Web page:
Power to Girls – “This is who I am”

William Paul  – 2019-12-05



Self -esteem

Believing in yourself

Finding out about ourselves

Trusting yourself

Loving who you are


                            – From the young women at Power to Girls, North York


Aisha Addo saw a need. She’d emigrated from Ghana when she was younger and had studied to be an accountant. But she realized that there was a split between what young women like her experienced in the communities they’d come to and what they knew from their homes- the expectations on how to behave, the criticism for what they wore – friction between the world they were adapting to and their families.

Ms. Addo decided that there needed to be someone who could be a kind of middle person between girls and their families, someone who could help people on both sides of issues understand what was happening – how life can be so different for young women as well as for the pressures families and their children face.



Proving boys are wrong when they say they are stronger than us. They say girls are weak; we want to show them we’re not

Experiencing negative talk, back talk – in the classroom, outside on social media – like how people post something and about you and put negative stuff on I it like you’re ugly, you’re fat, stupid

I feel like we’re comparing ourselves to other people


Girls in middle school and lower grades have similar burdens. Part of it is the bullying that cuts across society, Ms. Addo thinks. There are issues at home as girls try find their own way with their friends from different backgrounds. But often, they have to do that in communities that don’t have sufficient ways to support them.

About eight years ago she saw a girl being scolded by an older woman for what she was wearing and invited her to join a group of about 6 others at her church to talk about similar experiences. They all had questions about conflicts that arose from different expectations of their families. This grew to a larger mutual mentorship and then a conference of about 60 young women.

This work eventually turned into the Power to Girls Foundation which Ms. Addo believes works because women like her have the experiences with which younger women and girls can identify. They can develop a natural trust with them. Since then,  Power to Girls has formed a partnership with the Toronto Catholic District School Board (TCDSB) and operates programs in 6 schools with 3 full-time staff and 20 volunteer facilitators who take a short training program on anti-oppression and developing skills at running groups.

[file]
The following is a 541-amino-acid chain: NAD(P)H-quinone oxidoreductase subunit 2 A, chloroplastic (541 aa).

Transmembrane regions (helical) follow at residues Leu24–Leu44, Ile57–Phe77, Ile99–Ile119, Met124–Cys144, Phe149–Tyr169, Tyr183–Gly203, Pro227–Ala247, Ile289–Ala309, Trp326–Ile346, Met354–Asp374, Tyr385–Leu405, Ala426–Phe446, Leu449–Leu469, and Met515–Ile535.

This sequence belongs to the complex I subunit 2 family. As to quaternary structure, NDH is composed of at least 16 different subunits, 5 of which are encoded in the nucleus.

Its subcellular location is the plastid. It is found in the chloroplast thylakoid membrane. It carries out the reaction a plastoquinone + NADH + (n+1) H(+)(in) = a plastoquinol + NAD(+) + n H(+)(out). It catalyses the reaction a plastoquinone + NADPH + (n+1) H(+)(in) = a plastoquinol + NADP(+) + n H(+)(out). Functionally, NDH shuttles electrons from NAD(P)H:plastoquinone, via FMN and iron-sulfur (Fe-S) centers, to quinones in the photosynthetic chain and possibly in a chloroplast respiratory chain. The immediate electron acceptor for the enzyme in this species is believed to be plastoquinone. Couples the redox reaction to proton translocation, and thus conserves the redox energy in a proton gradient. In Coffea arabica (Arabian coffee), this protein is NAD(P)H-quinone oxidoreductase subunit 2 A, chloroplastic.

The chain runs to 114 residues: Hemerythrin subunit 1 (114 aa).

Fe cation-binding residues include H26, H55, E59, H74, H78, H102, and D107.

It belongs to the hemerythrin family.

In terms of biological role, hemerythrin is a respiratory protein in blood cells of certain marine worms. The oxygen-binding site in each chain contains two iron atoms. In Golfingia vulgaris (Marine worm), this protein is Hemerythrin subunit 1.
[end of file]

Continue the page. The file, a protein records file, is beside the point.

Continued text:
They work with girls to help them find language to help explain and respond to some of the experiences they face. Supported by this, they can focus on communicating their thoughts, ideas and feelings about what sometimes happens in schools and the community. Usually the facilitators ask young women in the program, what they want to learn about – sexual education, peer pressure and issues like these. They don’t advocate directly for them, but work with them to develop the skills to speak out: who they need to approach, how to communicate, goal setting and how to get into a network of others with similar concerns. Power to Girls offers a safe place to talk about things you people may not have words to express, but judging from the 15 or 20 girls attending the group in North York, they will learn them.

Sinead Coombs is the facilitator for this group of students in grades 6 to 8 who meet once a week. She says that there are a lot of body image and self-esteem issues among the girls. There’s bullying from peers and from some of the boys at the school, but a lot of the conflict comes from what she calls “drama”; the girls she sees need to learn how to address issues, just as the kids on the other side of the disputes and put-downs, need to learn how to deal with their own perceptions of a problem. Ms. Coombs has hit on something critical regarding power and conflict – in elementary school, so much depends on kids knowing how to respond to the things that worry and hurt them. There is no antidote to feeling that you’re less than others, but she stresses the idea, “This is who I am” as a place to start.


You can give that ‘look’

If someone calls me ugly, I say “Thank you. I don’t care. I love myself the way I am.”

I can say “You don’t know me – I don’t care.”


Just last week, she adds, the girls spent time discussing how to counteract negative talk. They worked together to come up with some possible strategies, mapped out results, thinking about the question: “Is that going to get you what you want?” But the important point here, Sinead Coombs thinks, is that they support each other over the months they are together and this has a strong effect on them. It helps them learn how to communicate what they need, “how they go out in the world.”

Girls don’t often feel connected to their schools, Aisha Addo believes. But she thinks they can feel connected to a program like Power to Girls because it gives them a space to imagine what they want to be.